Gastrointestinal obstructions in dogs can be located anywhere along the digestive tract from the stomach to the colon. They occur when the natural flow of ingested materials becomes stopped up, making it impossible for the dog to pass stool or gas. Bowel obstructions are fairly common in dogs due to their habit of ingesting non-food items.
Who is at risk for a gastrointestinal obstruction?
While any dog can potentially suffer from a gastrointestinal obstruction, puppies are especially susceptible as they explore the world with their mouths. Similarly, adult dogs that love to chew items like sticks, rocks, paper products and socks are more likely to accidentally swallow an obstruction-causing object.
In addition to swallowed items, blockages can occur when part of the digestive tract becomes inflamed, twisted, or narrowed due to a hernia, tumor, or canine bloat.
Which items are most likely to cause gastrointestinal obstructions in dogs?
Toys, bones, rocks, sticks and balls rank highly on the list of common obstruction-causing foreign bodies in dogs. Many pups also have a tendency to gravitate toward items you may not even realize are dangerous. For example, dogs love clothing that smells like their humans. This is why socks, underwear and panty hose top VPI Pet Insurance‘s list of the most common items surgically removed from canine GI tracts.
Diapers, tampons, sanitary napkins, and paper towels can be especially dangerous due to their high absorbency. These items are designed to expand when they come in contact with moisture, making them more likely to block the gastrointestinal tract.
What are the symptoms of gastrointestinal obstructions in dogs?
Dogs experiencing a foreign body emergency may vomit, struggle to pass stool and become lethargic, dehydrated and weak. Next, severe abdominal pain, tissue necrosis and infection occur creating a critical situation that will result in death without immediate intervention.
According to PetMD, “the primary symptoms that may appear include vomiting, especially after eating, anorexia, weakness, diarrhea, and weight loss.”
How are gastrointestinal obstructions diagnosed?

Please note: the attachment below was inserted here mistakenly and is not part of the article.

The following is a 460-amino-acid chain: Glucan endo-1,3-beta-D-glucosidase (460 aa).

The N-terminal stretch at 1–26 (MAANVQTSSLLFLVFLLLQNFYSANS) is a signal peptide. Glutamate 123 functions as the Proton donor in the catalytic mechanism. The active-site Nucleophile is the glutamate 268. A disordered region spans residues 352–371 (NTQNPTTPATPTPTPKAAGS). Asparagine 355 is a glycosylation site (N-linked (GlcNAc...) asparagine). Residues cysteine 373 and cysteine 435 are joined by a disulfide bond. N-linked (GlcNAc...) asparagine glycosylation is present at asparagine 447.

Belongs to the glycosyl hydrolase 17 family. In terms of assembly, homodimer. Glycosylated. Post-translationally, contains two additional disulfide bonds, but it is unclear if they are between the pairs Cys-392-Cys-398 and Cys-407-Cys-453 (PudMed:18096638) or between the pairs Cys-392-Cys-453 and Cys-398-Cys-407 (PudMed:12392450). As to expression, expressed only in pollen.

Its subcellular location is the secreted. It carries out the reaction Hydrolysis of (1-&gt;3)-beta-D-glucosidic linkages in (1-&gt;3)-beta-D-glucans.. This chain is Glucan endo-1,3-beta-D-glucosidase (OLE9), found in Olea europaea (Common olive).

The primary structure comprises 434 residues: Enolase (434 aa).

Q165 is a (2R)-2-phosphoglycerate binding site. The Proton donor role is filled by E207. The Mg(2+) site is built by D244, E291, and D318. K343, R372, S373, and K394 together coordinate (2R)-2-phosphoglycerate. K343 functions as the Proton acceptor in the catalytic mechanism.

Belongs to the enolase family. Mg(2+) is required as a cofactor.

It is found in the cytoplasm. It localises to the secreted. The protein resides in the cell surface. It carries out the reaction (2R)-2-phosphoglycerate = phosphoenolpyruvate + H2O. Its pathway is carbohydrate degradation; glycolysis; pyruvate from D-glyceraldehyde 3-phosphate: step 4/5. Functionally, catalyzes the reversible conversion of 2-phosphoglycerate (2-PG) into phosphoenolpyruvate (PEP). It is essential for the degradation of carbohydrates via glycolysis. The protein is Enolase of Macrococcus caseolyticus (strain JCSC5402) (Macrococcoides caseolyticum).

Diagnostic imaging such as radiographs and ultrasound may reveal the site of a blockage. Hard objects such as rock and bone appear bright white on these images, while softer materials may not be visible. The use of imaging dye can help reveal where the blockage is located along the gastrointestinal tract, but endoscopy may be necessary.
An endoscope is a small tube with a tiny camera that is fed through the dog’s mouth and into the stomach under anesthesia. This method allows the veterinarian to examine the upper portion of the GI tract, remove certain foreign bodies, and take biopsies if needed.
What is the treatment and prognosis?
Most gastrointestinal obstructions in dogs require surgical intervention as well as follow-up treatments to prevent infection and dehydration. If a foreign body or tumor is causing the blockage, it will likely be removed surgically or by endoscopy. In the case of gastric torsion or bloat, the stomach is repositioned and often “tacked” to the abdominal wall to prevent reocurrence.
Intestinal blockages can become deadly if tissue death, sepsis or shock occur, so be sure to seak treatment at the first sign of illness. No matter the cause of the blockage, the sooner it is diagnosed and treated, the better the prognosis!
How to prevent gastrointestinal obstructions in dogs:
So, how can you protect your pup from experiencing a horrifying gastrointestinal obstruction? Although there is no foolproof answer, there are several steps you can take to minimize the risks:
Know your pet’s habits.
Is your dog a heavy chewer? Does he like to tear up his toys or snag your socks out of the hamper? Maybe he has a stick obsession when he’s in the yard. If you know the objects your dog gravitates towards you can be hyper-vigilant about keeping them out of reach.
Inspect toys and chew bones frequently.
Spend a few moments digging through the toy box once a week. Look for partially torn plushies, damaged toys, and ones with small, loose pieces. Chew toys and Nylabones should also be discarded when they get too small.
Sweep and vacuum often.
Believe it or not, human hair is a very common cause of foreign bodies in smaller pups. They lick the bathroom floor and strands accumulate in the intestine over time creating a blockage. Carpeting, lint and general detritus can have the same effect, so keep floors free of loose debris.
Check for risk factors before leaving the house.
Bored dogs are far more likely to get into trouble, so be sure to pick up toys, bones, clothing, etc before leaving your pup home alone. Cognitive toys that dispense treats as your pup plays can help minimize mischief and separation anxiety while you’re away.
Monitor your dog during play and in the yard/on walks.
A dangerous object can be ingested in the blink of an eye. Watch your pup closely when outside so that you can spot potential threats before he does. During play or chew times, monitor dogs closely.
Know the signs of bloat.
In gastric dilation volvulus (GDV), the stomach becomes so heavy and distended it twists or flips along its axis, causing a bowel obstruction. Learn the signs to watch for and which dogs are most at risk for bloat here.
When in doubt, seek help immediately.
If you suspect your dog has bloat or ingested a foreign object, call your veterinarian. Diadnostic testing could mean the difference between a funny story to tell your friends and a devastating emergency for your furry BFF.
H/T to PetMD
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